Yesterday morning I was driving to church (for clarification it’s not a “church” as in a building with a steeple, but rather a “church” as in a community of people) and turned onto a road that had just been repaved. The road was nice and smooth, without the pot holes and bumps typical of so many roads where there’s both really hot and really cold weather. It was a quiet, beautiful morning made better, I’m sure, by this newly paved road.
When a road is new, or has just been repaved, it looks great. It’s not bumpy, you drive along without having to dodge those holes and ruts. Nice, right?
I’m definitely not an expert on road repair, but I imagine that in order to do the job correctly, you’d have to fix any major issues before you cover it up again.
I began thinking about how that applies to “life” and “home” and “relationships”. A lot of us often simply “cover up” what we don’t want to see or what we don’t want others to see.
We put a fresh coat of paint on our homes to hide the wear and tear that’s taken place or to get a fresh look. With our walls that’s one thing and (speaking from my designer brain) often a wonderful change, but if we simply cover up our personal stuff: our pain, our anger, our fear, our unhappiness, our rage, it doesn’t really go away. We’ve simply hidden it.
Of course, there are so many things that we can’t “fix”.
We can’t un-break a broken heart.
We can’t un-hear words that maimed our spirit.
We can’t un-speak a comment made out of anger.
We can’t un-feel the pain of loneliness or abandonment of betrayal.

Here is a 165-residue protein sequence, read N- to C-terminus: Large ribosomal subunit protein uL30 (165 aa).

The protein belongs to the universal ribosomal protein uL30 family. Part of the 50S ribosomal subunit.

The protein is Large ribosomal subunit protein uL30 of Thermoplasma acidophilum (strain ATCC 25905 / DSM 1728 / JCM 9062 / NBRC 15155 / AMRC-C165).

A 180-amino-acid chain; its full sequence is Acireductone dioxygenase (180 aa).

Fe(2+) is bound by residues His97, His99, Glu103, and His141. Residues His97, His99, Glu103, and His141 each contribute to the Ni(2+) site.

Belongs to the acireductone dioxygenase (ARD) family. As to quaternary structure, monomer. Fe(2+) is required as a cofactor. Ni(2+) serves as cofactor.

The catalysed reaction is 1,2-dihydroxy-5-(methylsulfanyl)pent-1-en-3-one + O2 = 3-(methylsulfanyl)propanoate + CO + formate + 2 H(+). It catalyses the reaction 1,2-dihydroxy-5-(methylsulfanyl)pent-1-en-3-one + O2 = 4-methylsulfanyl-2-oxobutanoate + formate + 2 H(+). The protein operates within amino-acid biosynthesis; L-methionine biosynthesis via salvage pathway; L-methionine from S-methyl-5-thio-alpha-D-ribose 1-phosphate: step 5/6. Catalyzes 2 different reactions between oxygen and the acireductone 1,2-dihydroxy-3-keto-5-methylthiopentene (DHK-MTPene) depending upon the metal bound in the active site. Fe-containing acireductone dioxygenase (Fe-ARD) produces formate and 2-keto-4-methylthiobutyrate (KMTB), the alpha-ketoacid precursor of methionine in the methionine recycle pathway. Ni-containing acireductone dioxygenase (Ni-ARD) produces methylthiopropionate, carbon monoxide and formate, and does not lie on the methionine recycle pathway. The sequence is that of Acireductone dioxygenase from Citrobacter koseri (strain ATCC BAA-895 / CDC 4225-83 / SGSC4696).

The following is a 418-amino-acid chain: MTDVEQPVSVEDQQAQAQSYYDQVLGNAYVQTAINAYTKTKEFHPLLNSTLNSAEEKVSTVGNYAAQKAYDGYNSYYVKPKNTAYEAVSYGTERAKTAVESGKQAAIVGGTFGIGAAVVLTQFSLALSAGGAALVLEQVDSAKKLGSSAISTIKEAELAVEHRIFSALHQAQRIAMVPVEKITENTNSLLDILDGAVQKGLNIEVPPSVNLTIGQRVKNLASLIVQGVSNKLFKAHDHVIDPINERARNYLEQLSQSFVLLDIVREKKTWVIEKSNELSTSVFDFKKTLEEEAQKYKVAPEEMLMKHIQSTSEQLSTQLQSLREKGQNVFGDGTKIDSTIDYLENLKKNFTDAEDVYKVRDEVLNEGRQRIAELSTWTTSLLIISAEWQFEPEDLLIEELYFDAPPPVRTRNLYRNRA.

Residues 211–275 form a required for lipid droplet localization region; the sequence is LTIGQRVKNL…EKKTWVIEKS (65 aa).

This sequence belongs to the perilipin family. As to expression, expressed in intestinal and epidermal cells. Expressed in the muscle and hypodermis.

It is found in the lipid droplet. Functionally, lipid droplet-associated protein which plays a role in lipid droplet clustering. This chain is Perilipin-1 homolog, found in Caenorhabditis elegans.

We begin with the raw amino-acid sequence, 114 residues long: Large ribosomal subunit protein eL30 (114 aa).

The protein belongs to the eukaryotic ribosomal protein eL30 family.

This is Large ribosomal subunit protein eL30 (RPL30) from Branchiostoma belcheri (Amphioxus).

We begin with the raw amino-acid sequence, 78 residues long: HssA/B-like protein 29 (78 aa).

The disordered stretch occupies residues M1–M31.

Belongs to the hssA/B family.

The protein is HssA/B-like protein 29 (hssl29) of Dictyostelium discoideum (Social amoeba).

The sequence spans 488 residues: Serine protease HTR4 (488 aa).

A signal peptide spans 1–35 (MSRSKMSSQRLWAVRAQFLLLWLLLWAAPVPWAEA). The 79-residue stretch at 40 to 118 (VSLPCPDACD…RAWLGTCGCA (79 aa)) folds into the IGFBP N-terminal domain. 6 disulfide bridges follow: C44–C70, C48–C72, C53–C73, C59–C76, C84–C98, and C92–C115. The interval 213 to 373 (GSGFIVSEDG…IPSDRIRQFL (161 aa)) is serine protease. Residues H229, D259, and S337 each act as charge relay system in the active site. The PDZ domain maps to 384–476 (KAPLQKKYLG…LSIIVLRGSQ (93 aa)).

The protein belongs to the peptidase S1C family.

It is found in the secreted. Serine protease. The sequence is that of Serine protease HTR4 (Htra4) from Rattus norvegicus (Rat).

What we DO have to know is that hiding those pains doesn’t make them go away.
When a child falls at a playground and cuts her knee, she might come running to you. You comfort her, you dry her tears, you clean out her wound and THEN you put a bandage on it. You don’t just pull something out of a pocket, slap it on the cut and send her on her way; you need to remove anything that could be problematic later on. Sure, she may end up with a scar, sure it may hurt for a little while, but it was dealt with appropriately, and she knew she was important and cared for.
Suppose you received a gift that was inside a beautiful box. The gift was thoughtful, but it was the box that really impressed you. You just knew that, one day, you’d find the right person to give a gift to in that box. When that time comes, you don’t just set the present on top of the box and hand it over. You take what was given to you out of the box. You make sure there’s nothing left in there. You may put in new tissue paper, then you put the gift to be given in the box and wrap it. You have to open the box to put something new in it.
I know plenty of people who enjoy “retail therapy”. For them, a new pair of earrings, a new dress, or a new set of golf clubs can cheer them up. It’s the “newness” of that thing. It makes them temporarily forget what they don’t want to think about. It somehow makes them feel the pain, or disappointment or sadness a bit less. Sure we can jam that new “thing” into a closet or garage or cabinet, but if we don’t deal with all the things that aren’t working, it’s just like that bandage covering a festering wound. Eventually you end up with a home full of “stuff” that reminds you of what you DIDN’T deal with.
On that road yesterday, there was a sign that said “no pavement markings”. That sign was intended to tell drivers to be careful; there are no lines on the road so you have to aware not to drive over to the wrong side. There’s nothing to guide you, they’ve covered it all up.
A fresh coat of paint on a wall, a shiny new pair of earrings, a newly repaved road, a bandage that covers a little girl’s cut, a beautiful box with new contents; all of these are wonderful.
Sometimes we’re better off without pavement markings.
Sometimes we need a fresh coat of a paint or a beautiful new dress.
Sometimes we have to bandage a wound.
We just have to be careful about what we’re NOT dealing with. We have to know what we’re covering up.
©2014 Peace Full Home